LAKE PLACID, N.Y. — The U.S. women’s bobsled team is used to winning. In the eight IBSF World Cup races last year, Elana Meyers Taylor and Jamie Greubel Poser collectively won six. Meyers Taylor is the reigning world champion and Greubel Poser the reigning overall world cup champ.
So to finish second and fourth at the first world cup of the 2018 Olympic season — on a home track — was a disappointment.
Meyers Taylor and brakeman Lauren Gibbs finished second, just 0.03 seconds behind Kaillie Humphries, the 2010 and 2014 Olympic champion from Canada. And Greubel Poser, in third place after the first run with Olympic bronze-medal-winning teammate Aja Evans, finished a heart-breaking 0.01 seconds off the podium in fourth behind German pilot Stephanie Schneider.
Meyers Taylor and Gibbs last slid together at the 2016 world championships, where they won bronze.
“I’m happy with it,” said Meyers Taylor, adding that weather has conspired against them this year. Unseasonably warm weather in the northeast this fall kept them off the ice, and they did not get many training runs.
“We’ve been struggling a little bit with different ice conditions, but that’s bobsled,” she added. “It’s not necessarily a sport that’s made to be done in October.”
It was the fifth time that Meyers Taylor has finished on the podium in Lake Placid (as a pilot; she was a brakeman through the 2010 Olympic Winter Games).
“To beat the Americans on any track is difficult,” said Humphries, who first learned to drive on the Lake Placid track after the 2006 Olympic Winter Games (at an international driving school). “They’re putting up a hell of a fight. They have for the last four years. They’re getting stronger and stronger at the start. Elana and Jamie are both very strong drivers as well. Any track we go to they’re always right there.”
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In addition to the silver medal, Meyers Taylor and Gibbs — a former volleyball player at Brown University — shattered the track start record. They lowered it from 5.42 seconds to 5.34.
But that was just the official new record. Meyers Taylor broke the start record three times in last month’s national team trials – each time with a different brakeman.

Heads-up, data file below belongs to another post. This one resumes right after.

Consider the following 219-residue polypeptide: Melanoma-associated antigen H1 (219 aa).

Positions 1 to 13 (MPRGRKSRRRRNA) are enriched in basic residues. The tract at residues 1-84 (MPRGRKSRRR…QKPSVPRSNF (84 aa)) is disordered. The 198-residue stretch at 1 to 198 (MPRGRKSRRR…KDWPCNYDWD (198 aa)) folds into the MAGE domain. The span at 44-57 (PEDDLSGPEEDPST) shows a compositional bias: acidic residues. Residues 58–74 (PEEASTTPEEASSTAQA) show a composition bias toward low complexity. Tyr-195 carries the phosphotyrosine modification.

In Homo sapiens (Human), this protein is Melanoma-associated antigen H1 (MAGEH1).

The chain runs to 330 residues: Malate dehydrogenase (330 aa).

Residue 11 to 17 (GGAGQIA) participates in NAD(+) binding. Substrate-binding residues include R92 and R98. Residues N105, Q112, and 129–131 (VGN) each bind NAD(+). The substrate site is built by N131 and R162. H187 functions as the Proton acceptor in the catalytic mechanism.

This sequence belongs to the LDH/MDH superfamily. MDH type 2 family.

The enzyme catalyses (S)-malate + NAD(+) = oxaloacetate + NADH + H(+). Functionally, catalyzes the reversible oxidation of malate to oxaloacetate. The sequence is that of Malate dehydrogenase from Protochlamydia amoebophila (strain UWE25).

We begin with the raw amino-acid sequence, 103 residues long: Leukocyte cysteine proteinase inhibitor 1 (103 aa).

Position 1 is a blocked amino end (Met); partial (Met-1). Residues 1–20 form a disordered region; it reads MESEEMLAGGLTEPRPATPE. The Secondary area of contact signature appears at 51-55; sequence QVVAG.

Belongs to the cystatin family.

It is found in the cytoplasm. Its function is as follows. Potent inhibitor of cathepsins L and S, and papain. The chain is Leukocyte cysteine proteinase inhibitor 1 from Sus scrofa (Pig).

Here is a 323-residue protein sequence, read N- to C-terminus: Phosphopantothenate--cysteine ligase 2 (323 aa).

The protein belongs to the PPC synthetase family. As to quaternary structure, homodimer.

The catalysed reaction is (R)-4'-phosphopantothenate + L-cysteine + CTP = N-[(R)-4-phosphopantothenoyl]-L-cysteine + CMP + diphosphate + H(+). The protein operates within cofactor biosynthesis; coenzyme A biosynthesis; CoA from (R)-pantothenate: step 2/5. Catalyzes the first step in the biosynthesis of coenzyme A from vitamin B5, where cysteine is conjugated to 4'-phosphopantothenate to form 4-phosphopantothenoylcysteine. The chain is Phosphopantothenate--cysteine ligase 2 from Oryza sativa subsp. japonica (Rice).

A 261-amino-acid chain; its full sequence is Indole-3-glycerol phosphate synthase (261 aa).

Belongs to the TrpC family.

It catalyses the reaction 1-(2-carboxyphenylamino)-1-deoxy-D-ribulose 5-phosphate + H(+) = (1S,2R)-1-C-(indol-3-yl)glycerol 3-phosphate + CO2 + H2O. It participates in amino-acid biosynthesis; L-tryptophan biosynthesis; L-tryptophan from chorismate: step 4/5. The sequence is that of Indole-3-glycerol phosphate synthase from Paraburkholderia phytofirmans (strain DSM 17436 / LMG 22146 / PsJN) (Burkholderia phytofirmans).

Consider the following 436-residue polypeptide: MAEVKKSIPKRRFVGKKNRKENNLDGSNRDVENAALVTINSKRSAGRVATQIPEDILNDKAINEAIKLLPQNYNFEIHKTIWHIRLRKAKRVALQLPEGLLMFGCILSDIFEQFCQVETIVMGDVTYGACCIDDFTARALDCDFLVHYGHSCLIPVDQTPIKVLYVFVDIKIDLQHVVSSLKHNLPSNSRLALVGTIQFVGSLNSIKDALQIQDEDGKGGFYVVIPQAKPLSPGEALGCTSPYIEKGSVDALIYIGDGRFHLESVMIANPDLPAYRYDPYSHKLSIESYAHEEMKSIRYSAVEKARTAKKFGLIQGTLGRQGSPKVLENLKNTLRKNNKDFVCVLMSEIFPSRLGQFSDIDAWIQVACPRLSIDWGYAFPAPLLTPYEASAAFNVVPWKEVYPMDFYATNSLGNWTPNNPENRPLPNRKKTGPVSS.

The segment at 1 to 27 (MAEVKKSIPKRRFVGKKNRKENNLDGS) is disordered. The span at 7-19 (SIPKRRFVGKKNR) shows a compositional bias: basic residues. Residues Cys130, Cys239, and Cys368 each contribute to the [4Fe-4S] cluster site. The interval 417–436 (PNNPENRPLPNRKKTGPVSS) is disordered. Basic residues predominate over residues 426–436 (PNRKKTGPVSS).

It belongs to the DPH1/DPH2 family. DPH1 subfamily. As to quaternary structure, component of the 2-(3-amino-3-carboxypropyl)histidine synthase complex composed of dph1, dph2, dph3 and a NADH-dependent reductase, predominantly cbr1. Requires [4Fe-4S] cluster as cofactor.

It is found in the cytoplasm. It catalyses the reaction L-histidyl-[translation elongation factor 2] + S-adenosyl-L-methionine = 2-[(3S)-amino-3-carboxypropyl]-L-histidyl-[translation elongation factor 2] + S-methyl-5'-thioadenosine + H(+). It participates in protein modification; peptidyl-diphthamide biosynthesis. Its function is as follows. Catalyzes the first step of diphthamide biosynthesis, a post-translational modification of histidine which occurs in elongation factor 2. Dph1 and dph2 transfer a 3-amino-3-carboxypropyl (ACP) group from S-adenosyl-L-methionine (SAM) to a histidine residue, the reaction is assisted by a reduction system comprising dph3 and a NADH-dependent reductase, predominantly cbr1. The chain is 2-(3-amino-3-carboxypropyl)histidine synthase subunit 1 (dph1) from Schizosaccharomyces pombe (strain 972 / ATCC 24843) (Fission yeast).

“I don’t think I ever thought pushing in the thirties [5.30s] was possible until two of my other teammates did it,” said Gibbs. “I can’t say we’re good from top to bottom because there is no bottom. We’re great from side to side.”
It was Greubel Poser’s 34th birthday, but she did not get the gift she hoped for. The winner of the past two Lake Placid World Cups, she slipped off the podium in the final corners of her second run.
“To get over this first hurdle with this first race being here in Lake Placid, it was big just to get it out of the way,” said Evans. “Now we can keep moving on and keep pursuing PyeongChang.”
Beyond Greubel Poser’s disappointing result, the American women were all subdued. This is the first world cup since legendary bobsled pilot Steven Holcomb died unexpectedly in May. Many of the American bobsledders had thought Lake Placid would be the best place to begin the world cup.
But it ended up being harder than expected. Holcomb’s equipment and tools are still in Lake Placid — at the U.S. Olympic Training Center and at the track — and the team is using much of what he left. As she prepared for the race this week, Meyers Taylor was overcome by sadness.
“We’re trying to figure out how to honor him and maintain our focus,” she said. “I’m way more emotional than I thought. But the good news is we’ve got each other and we’ve got a team.”
The team’s speed suits have “SH” in the shape of the Superman logo on the left sleeve. Holcomb used to wear a Superman shirt under his speed suit.
“I don’t have any expectations for [the season] to be normal,” said Evans. “I think it’s going to be a little different this entire season. I just hope everyone can deal with it in their own ways and continue to push forward and keep their dreams and goals in mind.”
The team next moves to Park City, Utah — another home track in what was once Holcomb’s hometown (before he moved to Lake Placid), with a week-to-week progression to PyeongChang. Meyers Taylor is not feeling the pressure of the Games. At least not yet.
“I think the biggest thing is trying to make improvements every single run, every single trip down the track so we’re ready at the Games,” she said. “If anything, it’s a little less pressure because we’re working towards something; we’re working toward making sure we’re ready to go at those Olympics.”A freelance writer based in Vermont, Peggy Shinn has covered four Olympic Games. She has contributed to TeamUSA.org since its inception in 2008.